"On the other hand, I think, rightly, governments around the world have become much more enlightened about the benefits of competition, even in the telecommunications space, and have liberalized, or have attempted to introduce greater amounts of competition. And, a lot of times, what I feel the debates are, in tension with, is, how important is broadband really quickly, in terms of pressure people, towards larger carriers, bigger infrastructure, less cognizant of some competitive tradeoffs, and then others who think less so, in the competitive ... And that tension I think is going to be a big part of how countries resolve this. Which is why I think expectations are critical. Because, if one is too hasty I think that it would lead to being less concerned about the competitive aspects and more concerned about getting there. And, I struggle with that all the time."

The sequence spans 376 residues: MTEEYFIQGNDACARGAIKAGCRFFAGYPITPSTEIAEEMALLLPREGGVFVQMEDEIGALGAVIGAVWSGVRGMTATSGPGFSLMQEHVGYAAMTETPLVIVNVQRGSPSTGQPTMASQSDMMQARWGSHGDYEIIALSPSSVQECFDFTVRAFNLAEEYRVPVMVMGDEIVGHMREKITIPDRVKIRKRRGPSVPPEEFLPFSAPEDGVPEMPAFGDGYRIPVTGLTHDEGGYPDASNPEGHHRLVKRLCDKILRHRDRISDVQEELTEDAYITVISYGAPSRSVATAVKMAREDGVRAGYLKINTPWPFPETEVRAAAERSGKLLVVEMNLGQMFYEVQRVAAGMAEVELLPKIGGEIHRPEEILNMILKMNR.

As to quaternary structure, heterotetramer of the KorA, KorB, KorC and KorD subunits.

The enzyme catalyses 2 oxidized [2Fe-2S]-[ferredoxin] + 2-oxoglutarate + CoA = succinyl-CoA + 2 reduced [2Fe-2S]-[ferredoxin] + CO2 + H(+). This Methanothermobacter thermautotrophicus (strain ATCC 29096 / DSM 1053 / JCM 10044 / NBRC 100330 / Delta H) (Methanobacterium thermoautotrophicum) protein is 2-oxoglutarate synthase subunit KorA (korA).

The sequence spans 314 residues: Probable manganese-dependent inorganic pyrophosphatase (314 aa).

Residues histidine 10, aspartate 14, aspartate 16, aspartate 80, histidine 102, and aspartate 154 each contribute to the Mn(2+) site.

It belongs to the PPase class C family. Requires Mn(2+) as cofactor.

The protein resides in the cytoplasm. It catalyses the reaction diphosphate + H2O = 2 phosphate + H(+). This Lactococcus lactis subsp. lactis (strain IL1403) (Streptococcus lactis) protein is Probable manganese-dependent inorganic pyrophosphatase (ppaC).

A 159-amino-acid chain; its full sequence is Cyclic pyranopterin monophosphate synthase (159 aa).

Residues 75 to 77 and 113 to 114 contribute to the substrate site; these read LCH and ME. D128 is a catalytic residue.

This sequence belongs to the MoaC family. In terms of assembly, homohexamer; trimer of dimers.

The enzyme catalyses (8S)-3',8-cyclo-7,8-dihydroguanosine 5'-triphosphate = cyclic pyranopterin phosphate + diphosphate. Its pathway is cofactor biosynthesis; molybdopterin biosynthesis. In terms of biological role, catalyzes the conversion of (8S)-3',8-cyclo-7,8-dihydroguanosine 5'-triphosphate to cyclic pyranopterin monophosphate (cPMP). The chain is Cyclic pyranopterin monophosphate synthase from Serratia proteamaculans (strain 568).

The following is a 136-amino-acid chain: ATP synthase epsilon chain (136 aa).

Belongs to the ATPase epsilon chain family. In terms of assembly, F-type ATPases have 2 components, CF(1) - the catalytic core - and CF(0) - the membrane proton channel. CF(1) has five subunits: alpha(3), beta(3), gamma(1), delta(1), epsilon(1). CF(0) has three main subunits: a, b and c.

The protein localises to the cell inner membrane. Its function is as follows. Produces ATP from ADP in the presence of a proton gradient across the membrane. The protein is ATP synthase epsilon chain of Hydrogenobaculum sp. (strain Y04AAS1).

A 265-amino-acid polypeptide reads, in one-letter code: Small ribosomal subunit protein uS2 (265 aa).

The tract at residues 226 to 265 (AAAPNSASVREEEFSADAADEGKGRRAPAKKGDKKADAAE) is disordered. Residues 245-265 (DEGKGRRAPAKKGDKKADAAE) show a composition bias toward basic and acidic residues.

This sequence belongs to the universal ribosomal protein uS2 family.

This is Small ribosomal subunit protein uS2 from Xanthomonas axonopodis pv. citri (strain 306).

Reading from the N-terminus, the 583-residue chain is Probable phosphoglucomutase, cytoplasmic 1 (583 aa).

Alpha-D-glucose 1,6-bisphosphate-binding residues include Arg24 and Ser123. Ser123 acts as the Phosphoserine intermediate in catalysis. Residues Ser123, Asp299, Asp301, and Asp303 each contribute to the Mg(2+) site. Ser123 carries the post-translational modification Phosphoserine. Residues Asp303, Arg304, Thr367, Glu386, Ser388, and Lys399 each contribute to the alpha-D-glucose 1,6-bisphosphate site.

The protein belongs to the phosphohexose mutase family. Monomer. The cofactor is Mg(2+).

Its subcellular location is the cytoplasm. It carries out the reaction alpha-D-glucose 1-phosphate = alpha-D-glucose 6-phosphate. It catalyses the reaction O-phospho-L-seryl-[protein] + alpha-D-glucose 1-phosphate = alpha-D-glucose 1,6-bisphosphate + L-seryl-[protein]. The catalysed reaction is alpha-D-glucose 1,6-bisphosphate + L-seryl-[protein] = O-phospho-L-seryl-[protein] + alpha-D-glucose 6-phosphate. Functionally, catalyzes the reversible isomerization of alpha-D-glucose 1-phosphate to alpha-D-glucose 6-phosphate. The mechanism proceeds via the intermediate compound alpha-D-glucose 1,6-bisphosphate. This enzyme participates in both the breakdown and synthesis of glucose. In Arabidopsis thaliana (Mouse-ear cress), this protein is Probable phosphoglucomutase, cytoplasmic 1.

Powell did not take questions from the audience. Powell declined to respond to questions from reporters afterwards.
Monday, May 27
The House and Senate will not be in session from Monday, May 27 through Friday, May 31, for the Memorial Day District Work Period.
Memorial Day. The FCC will be closed. The National Press Club will be closed. The Library of Congress will be closed.
The TLJ Daily E-Mail Alert will not be published
Tuesday, May 28.
The TLJ Daily E-Mail Alert will not be published
Wednesday, May 29
9:30 AM - 12:00 NOON. The U.S. International Telecommunication Advisory Committee (ITAC), which advises the Department of State on policy and technical issues with respect to the International Telecommunication Union (ITU), will meet to prepare for the June 2002 meeting of the Telecommunication Sector Advisory Group (TSAG).